Nicole Mitchell’s Afrofuturistic suite depicts a face-off between dystopia and utopia | Concert Preview | Chicago Reader

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Nicole Mitchell’s Afrofuturistic suite depicts a face-off between dystopia and utopia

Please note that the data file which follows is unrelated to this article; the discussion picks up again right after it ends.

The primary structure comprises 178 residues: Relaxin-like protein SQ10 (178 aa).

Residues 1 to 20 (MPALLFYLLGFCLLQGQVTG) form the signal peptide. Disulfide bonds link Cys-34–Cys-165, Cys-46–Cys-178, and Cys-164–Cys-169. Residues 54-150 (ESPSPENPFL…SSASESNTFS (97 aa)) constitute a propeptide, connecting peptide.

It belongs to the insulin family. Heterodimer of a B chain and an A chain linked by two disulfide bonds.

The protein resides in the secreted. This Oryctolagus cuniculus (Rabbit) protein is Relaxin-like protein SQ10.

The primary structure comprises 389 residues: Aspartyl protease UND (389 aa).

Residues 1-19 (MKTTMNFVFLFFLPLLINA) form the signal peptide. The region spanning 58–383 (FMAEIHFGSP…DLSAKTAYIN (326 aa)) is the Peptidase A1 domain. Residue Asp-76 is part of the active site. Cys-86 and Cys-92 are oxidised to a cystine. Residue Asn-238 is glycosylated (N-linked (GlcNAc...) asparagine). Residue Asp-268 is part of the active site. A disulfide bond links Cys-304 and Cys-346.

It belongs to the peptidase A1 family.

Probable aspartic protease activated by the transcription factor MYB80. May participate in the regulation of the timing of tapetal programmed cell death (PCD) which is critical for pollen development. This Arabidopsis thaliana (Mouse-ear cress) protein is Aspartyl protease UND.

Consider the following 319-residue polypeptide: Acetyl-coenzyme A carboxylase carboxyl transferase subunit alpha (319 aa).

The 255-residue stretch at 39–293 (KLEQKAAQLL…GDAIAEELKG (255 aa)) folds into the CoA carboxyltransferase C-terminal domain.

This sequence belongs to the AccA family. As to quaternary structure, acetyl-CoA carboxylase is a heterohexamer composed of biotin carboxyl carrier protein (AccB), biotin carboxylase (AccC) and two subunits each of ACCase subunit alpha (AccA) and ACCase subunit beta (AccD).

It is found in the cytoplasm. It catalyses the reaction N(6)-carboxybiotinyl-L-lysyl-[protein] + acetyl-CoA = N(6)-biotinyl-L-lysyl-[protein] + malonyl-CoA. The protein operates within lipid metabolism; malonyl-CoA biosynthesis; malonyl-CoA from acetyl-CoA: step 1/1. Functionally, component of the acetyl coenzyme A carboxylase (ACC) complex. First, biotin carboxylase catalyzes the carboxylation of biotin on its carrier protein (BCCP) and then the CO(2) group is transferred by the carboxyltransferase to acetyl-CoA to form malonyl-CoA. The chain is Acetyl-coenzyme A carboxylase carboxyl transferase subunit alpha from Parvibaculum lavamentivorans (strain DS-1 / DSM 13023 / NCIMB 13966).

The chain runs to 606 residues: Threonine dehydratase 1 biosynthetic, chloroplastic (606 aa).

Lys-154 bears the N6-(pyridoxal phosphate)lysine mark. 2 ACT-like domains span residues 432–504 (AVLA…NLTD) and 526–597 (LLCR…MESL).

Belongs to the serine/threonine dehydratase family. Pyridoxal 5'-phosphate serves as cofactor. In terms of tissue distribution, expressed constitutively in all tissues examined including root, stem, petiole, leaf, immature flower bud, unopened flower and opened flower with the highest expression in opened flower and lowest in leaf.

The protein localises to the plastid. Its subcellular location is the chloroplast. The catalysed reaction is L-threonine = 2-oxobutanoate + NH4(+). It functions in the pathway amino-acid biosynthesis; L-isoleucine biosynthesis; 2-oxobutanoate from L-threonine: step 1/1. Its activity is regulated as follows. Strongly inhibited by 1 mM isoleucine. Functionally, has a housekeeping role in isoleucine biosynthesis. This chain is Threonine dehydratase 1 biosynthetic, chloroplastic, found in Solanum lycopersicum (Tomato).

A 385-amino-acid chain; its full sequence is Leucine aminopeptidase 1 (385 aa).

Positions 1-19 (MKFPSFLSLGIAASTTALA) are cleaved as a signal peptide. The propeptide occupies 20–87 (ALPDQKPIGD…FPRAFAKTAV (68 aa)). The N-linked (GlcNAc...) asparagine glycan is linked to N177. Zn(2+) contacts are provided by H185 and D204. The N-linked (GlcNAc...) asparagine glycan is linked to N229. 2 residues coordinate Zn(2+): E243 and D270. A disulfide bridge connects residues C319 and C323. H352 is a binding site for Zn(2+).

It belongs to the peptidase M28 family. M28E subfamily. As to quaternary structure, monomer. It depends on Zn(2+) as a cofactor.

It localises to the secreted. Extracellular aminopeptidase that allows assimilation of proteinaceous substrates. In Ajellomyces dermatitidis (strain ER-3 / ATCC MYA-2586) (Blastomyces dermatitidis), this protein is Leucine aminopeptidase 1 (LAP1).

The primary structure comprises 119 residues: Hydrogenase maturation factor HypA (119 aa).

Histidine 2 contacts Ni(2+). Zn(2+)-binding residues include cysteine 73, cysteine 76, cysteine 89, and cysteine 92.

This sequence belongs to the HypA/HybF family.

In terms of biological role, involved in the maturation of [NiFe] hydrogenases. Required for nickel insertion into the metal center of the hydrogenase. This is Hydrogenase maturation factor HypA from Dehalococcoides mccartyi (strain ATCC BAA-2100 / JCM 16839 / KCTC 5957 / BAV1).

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Nicole Mitchell may have moved from Chicago to teach at University of California, Irvine, in 2011, but she performs in town so often that she might as well still live here. In June she and operatic vocalist Lisa E. Harris debuted the suite EarthSeed at the MCA, and last month the Hyde Park Jazz Festival and Chicago World Music Festival jointly sponsored a residency and concert by Bamako*Chicago Sound System, her collaboration with Malian kora player Ballaké Sissoko, while local imprint Third World Press released Liberation Narratives, a record that sets poet Haki Madhubuti’s recitations to music by Mitchell’s Black Earth Ensemble. This concert celebrates another album, Mandorla Awakening: Emerging Worlds, released last spring by the Oak Park-based label FPE. The album documents a concert-length cycle of compositions by a specially configured band that includes writer/vocalist Avery R. Young and players from Black Earth Ensemble along with Kojiro Umezaki on shakuhachi and Tatsu Aoki on bass, shamisen, and taiko drums. The work posits a future in which a war and disease-wracked dominant culture clashes with Mandorla, a hidden island where people have evolved a way of life in which spirituality, technology, and nature complement each other. This conflict is articulated by clashes between acoustic elements, mainly strings and woodwinds, and electronically distorted sound elements, particularly Alex Wing’s menacing guitar and squalling theremin. Young’s gospel-steeped singing articulates the woe and fear that humans must overcome to resolve the conflict, and an exquisite musical union occurs when Mitchell and Umezaki engage in an intricate, graceful duet.   v

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